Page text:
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Will a GPU even work if the amps on a 12v rail are to low?

Last response: in Graphics & Displays
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June 21, 2012 12:17:14 PM

So I've already made 2 post regarding an issue I was having with my GPU not being recognized. Some people told me it was my PSU and other told me that the GPU was just dead. Currently I've been searching through the internet on different similar issues and trying to learn a little bit about amp requirements. To be honest it's still not really clear to me.

I get that a low end GPU can pretty much run on the lowest PSU known to man. But a high end GPU has to have a PSU that meets certain requirements. The minimum being a 450/500 watt with at least 30 amps on the 12v rail and a PCIe 6/6+2 pin power connector (if needed).

The thing that gets me is that there's a lot of people saying that they can run certain high end GPU's with low power PSU's. Like for me I have an ATI Radeon X1950 Pro 256mb PCIe x16 card and some people have claimed to be able to use this same card with a 250 watt PSU with like 12 amps on the 12v rail. of course I understand though that by doing that, the PSU will eventually fail leading to it's inevitable replacement and sometimes the same can go for the GPU, due to damage that may have been caused by the PSU failing.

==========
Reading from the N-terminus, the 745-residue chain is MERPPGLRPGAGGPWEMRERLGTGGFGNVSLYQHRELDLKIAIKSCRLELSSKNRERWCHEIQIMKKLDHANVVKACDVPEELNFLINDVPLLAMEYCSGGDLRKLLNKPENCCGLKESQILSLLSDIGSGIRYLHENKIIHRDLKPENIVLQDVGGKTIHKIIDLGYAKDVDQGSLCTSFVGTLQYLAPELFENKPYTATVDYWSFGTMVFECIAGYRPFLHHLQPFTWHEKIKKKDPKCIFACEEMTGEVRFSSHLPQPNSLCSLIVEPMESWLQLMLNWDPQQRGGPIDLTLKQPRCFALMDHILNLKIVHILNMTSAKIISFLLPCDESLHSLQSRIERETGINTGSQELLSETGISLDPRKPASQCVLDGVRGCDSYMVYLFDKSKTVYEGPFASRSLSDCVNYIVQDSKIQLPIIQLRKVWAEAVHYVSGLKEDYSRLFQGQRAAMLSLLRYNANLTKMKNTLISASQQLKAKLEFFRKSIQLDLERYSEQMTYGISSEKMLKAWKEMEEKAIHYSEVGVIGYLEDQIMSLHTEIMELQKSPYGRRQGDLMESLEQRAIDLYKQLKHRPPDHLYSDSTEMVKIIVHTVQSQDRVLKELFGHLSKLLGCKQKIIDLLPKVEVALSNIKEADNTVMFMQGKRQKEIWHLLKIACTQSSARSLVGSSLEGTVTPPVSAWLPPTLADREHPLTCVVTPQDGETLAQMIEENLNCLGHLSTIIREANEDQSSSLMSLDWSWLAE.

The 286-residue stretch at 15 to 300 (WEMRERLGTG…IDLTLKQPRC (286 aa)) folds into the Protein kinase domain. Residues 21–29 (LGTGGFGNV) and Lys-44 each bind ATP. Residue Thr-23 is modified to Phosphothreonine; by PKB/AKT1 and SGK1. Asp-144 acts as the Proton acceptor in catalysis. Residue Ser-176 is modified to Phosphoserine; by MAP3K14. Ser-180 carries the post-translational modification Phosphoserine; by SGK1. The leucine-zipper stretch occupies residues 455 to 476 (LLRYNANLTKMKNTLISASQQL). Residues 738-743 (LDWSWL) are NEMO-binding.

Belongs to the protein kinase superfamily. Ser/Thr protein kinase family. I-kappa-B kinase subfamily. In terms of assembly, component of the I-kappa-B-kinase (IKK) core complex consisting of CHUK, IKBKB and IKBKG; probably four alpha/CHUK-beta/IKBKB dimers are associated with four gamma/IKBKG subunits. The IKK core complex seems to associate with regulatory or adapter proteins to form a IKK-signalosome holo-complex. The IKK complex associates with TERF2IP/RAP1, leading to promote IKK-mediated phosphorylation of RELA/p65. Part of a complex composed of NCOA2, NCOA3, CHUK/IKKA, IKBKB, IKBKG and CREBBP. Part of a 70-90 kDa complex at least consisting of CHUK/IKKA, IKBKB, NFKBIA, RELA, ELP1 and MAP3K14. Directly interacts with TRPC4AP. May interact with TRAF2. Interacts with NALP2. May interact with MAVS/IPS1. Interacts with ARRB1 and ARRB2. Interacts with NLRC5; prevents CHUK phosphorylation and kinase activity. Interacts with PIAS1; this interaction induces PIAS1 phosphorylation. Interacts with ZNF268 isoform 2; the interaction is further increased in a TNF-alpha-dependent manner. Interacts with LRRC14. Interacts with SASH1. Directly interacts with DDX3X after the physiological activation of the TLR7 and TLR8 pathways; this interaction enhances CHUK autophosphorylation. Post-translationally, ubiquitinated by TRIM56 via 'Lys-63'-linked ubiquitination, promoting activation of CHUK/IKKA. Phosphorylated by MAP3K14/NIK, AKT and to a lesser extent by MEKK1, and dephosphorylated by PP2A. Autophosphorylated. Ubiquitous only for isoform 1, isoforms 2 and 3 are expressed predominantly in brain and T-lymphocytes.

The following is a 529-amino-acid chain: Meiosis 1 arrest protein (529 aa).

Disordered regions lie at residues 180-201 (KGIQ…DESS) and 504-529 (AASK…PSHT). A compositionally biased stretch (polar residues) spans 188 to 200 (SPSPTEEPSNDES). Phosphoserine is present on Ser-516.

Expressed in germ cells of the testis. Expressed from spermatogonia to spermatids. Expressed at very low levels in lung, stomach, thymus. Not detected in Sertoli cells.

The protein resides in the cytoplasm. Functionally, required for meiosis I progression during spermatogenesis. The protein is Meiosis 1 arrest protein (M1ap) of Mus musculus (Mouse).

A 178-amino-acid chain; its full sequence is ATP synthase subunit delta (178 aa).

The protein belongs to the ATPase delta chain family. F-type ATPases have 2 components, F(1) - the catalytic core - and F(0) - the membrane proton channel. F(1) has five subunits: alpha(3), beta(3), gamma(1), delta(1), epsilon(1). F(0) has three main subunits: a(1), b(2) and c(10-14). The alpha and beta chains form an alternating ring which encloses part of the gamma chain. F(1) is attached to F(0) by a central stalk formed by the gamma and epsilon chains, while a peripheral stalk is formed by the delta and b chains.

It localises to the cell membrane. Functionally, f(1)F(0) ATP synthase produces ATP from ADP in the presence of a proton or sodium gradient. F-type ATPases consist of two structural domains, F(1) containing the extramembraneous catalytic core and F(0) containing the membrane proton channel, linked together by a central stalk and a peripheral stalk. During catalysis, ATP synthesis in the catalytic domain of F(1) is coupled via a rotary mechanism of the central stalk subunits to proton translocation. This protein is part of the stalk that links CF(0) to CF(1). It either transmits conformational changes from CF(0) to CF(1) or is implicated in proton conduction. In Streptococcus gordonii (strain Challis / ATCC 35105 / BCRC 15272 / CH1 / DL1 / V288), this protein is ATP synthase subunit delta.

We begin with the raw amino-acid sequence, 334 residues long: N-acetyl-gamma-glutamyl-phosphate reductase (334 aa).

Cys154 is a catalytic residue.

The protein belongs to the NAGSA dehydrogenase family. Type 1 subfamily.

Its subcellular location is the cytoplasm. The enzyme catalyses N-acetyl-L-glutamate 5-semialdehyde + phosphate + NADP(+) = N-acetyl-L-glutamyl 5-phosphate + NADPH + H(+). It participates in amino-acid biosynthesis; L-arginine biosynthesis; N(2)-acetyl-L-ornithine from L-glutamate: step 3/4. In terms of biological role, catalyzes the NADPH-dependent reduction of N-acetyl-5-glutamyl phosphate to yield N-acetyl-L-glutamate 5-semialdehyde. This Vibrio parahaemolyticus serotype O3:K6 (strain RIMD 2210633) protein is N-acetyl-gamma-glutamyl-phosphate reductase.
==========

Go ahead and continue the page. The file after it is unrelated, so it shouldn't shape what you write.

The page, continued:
So my big question to this is; what exactly happens when you use a high end GPU with a low power PSU (less than recommended amps on the 12v rail)?

Other questions:
Will it work properly?
Will it turn on?
Will it recognize in device manager?
Will it work without crashing?

For me; the card got power, I just couldn't get it to recognize despite all my efforts to troubleshoot. Tried just about everything expect try it in another system. What confused me a bit though was some people were saying that the PSU was the culprit due to only having 15 amps on the 12v rail. While others were saying that the PSU was good enough for the card to work and play games on and that the card was probably dead.

Which brought me to wanting ask about the amps on a PSU and if a fairly high card will even work that way. Any insight on this subject wouldn't only help me, but most likely quite a few other people still wanting to know.

For those interested here's the links to my GPU and PSU:
http://www.newegg.com/Product/Product.aspx?Item=14-195-... -GPU

http://www.newegg.com/Product/Product.aspx?Item=17-339-... -PSU
a c 130 U Graphics card
June 21, 2012 1:21:59 PM

Well first of I would like to explain that you can not take the numbers for granted and that goes for PSU's and GPU spec's.

The GPU makers will overstate the needed power for the cards as a way of putting in a safety net, this in theory makes sure people don't try to run a card on a borderline capable PSU. So in that regard it makes sense to do so.
The problems start when they get over cautious.
I personally had a PC years ago that ran a range of cards from a 9800AIW to a X1650XT the latter of which uses only about 15 watts (just over 1 AMP) less that a X1950 pro. This was a single rail PSU with 18Amps on the PSU.